Some organisations like to run exit interviews via surveys, which is fine if this is a tick-box exercise, e.g. you want to know about retention and why people are leaving: is it for more pay or better benefits? But if you are looking to analyse it more deeply from a company-culture perspective, it’s best to run interviews in person, so you can ask questions and look further into what has caused the person to leave.
Your rights if the employee doesn’t work out the notice period
While you can’t force employees to stay in their role if they want to leave, failing to turn up for the notice period is a breach of their responsibility to act in good faith. In the first instance, you should endeavour to keep lines of communication open and contact them to see if anything is stopping them from coming to work.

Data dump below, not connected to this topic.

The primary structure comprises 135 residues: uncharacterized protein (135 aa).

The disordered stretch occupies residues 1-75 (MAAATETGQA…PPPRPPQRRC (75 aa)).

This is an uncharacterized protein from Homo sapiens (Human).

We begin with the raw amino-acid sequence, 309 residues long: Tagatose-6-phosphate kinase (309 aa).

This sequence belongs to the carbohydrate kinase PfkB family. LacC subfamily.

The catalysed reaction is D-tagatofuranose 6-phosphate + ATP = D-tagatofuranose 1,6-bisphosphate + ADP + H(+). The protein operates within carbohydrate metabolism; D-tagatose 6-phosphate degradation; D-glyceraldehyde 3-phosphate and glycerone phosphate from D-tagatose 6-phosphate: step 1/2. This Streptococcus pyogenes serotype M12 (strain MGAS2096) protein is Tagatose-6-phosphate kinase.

If this fails and the employee doesn’t work for the agreed amount of notice, you aren’t obliged to pay them for time after the last day they actually worked (but you cannot withhold or make any unilateral deductions from their owed wages or entitlements, e.g. unused annual leave).
If their employment agreement contains a forfeiture of wages provision, you may be able to deduct pay in lieu of notice from their final pay. You could also apply to the Employment Relations Authority (ERA) for damages or to ask the ERA to impose a penalty for the person breaching their employment agreement (by not working the required notice), which is legislated in the Employment Relations Act.